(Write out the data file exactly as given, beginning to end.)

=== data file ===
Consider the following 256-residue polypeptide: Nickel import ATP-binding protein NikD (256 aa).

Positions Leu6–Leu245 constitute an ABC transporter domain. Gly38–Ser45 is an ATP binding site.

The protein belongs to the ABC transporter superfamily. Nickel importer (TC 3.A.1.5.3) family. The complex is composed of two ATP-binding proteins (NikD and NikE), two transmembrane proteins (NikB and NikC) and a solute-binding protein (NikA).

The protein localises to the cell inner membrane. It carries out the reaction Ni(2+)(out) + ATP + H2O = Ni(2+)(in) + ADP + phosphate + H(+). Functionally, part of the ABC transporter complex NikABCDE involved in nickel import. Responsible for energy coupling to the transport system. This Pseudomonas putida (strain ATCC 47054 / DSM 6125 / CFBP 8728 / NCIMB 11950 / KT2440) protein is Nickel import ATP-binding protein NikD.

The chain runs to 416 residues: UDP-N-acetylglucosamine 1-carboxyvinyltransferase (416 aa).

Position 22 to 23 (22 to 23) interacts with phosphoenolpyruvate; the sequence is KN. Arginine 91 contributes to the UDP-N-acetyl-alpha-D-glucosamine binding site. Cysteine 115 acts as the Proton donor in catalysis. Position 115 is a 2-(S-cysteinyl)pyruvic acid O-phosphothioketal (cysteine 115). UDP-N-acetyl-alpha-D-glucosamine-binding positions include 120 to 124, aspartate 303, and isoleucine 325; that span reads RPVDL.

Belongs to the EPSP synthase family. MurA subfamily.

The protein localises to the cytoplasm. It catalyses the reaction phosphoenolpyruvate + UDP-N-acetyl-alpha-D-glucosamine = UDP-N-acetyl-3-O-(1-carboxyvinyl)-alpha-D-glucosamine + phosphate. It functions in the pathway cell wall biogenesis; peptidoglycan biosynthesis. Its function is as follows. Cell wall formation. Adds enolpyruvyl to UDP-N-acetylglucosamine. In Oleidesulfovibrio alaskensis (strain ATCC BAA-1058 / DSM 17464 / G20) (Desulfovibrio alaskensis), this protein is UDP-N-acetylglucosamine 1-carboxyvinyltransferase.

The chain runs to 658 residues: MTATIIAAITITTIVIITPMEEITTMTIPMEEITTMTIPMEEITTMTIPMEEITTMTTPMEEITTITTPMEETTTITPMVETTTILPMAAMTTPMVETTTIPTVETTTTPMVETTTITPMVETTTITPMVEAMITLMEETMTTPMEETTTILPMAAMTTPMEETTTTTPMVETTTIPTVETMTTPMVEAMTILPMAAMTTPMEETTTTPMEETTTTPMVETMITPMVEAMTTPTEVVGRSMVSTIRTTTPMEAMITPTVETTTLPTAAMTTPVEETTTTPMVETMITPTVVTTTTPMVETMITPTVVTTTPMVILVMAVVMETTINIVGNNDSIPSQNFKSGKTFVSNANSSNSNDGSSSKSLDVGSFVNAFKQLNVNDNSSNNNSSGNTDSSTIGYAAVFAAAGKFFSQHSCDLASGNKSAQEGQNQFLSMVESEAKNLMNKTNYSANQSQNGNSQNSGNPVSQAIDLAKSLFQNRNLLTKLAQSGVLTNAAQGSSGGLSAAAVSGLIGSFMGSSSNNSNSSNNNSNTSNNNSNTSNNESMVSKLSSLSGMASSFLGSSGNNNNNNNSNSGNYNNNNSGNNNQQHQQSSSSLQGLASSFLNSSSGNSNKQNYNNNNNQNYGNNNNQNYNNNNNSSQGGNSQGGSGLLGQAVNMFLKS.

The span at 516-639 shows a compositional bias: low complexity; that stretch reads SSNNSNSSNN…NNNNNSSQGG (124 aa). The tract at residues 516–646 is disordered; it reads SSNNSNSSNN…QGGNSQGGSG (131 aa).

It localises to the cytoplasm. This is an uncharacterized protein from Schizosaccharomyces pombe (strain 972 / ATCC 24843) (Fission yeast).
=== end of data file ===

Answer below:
Consider the following 256-residue polypeptide: Nickel import ATP-binding protein NikD (256 aa).

Positions Leu6–Leu245 constitute an ABC transporter domain. Gly38–Ser45 is an ATP binding site.

The protein belongs to the ABC transporter superfamily. Nickel importer (TC 3.A.1.5.3) family. The complex is composed of two ATP-binding proteins (NikD and NikE), two transmembrane proteins (NikB and NikC) and a solute-binding protein (NikA).

The protein localises to the cell inner membrane. It carries out the reaction Ni(2+)(out) + ATP + H2O = Ni(2+)(in) + ADP + phosphate + H(+). Functionally, part of the ABC transporter complex NikABCDE involved in nickel import. Responsible for energy coupling to the transport system. This Pseudomonas putida (strain ATCC 47054 / DSM 6125 / CFBP 8728 / NCIMB 11950 / KT2440) protein is Nickel import ATP-binding protein NikD.

The chain runs to 416 residues: UDP-N-acetylglucosamine 1-carboxyvinyltransferase (416 aa).

Position 22 to 23 (22 to 23) interacts with phosphoenolpyruvate; the sequence is KN. Arginine 91 contributes to the UDP-N-acetyl-alpha-D-glucosamine binding site. Cysteine 115 acts as the Proton donor in catalysis. Position 115 is a 2-(S-cysteinyl)pyruvic acid O-phosphothioketal (cysteine 115). UDP-N-acetyl-alpha-D-glucosamine-binding positions include 120 to 124, aspartate 303, and isoleucine 325; that span reads RPVDL.

Belongs to the EPSP synthase family. MurA subfamily.

The protein localises to the cytoplasm. It catalyses the reaction phosphoenolpyruvate + UDP-N-acetyl-alpha-D-glucosamine = UDP-N-acetyl-3-O-(1-carboxyvinyl)-alpha-D-glucosamine + phosphate. It functions in the pathway cell wall biogenesis; peptidoglycan biosynthesis. Its function is as follows. Cell wall formation. Adds enolpyruvyl to UDP-N-acetylglucosamine. In Oleidesulfovibrio alaskensis (strain ATCC BAA-1058 / DSM 17464 / G20) (Desulfovibrio alaskensis), this protein is UDP-N-acetylglucosamine 1-carboxyvinyltransferase.

The chain runs to 658 residues: MTATIIAAITITTIVIITPMEEITTMTIPMEEITTMTIPMEEITTMTIPMEEITTMTTPMEEITTITTPMEETTTITPMVETTTILPMAAMTTPMVETTTIPTVETTTTPMVETTTITPMVETTTITPMVEAMITLMEETMTTPMEETTTILPMAAMTTPMEETTTTTPMVETTTIPTVETMTTPMVEAMTILPMAAMTTPMEETTTTPMEETTTTPMVETMITPMVEAMTTPTEVVGRSMVSTIRTTTPMEAMITPTVETTTLPTAAMTTPVEETTTTPMVETMITPTVVTTTTPMVETMITPTVVTTTPMVILVMAVVMETTINIVGNNDSIPSQNFKSGKTFVSNANSSNSNDGSSSKSLDVGSFVNAFKQLNVNDNSSNNNSSGNTDSSTIGYAAVFAAAGKFFSQHSCDLASGNKSAQEGQNQFLSMVESEAKNLMNKTNYSANQSQNGNSQNSGNPVSQAIDLAKSLFQNRNLLTKLAQSGVLTNAAQGSSGGLSAAAVSGLIGSFMGSSSNNSNSSNNNSNTSNNNSNTSNNESMVSKLSSLSGMASSFLGSSGNNNNNNNSNSGNYNNNNSGNNNQQHQQSSSSLQGLASSFLNSSSGNSNKQNYNNNNNQNYGNNNNQNYNNNNNSSQGGNSQGGSGLLGQAVNMFLKS.

The span at 516-639 shows a compositional bias: low complexity; that stretch reads SSNNSNSSNN…NNNNNSSQGG (124 aa). The tract at residues 516–646 is disordered; it reads SSNNSNSSNN…QGGNSQGGSG (131 aa).

It localises to the cytoplasm. This is an uncharacterized protein from Schizosaccharomyces pombe (strain 972 / ATCC 24843) (Fission yeast).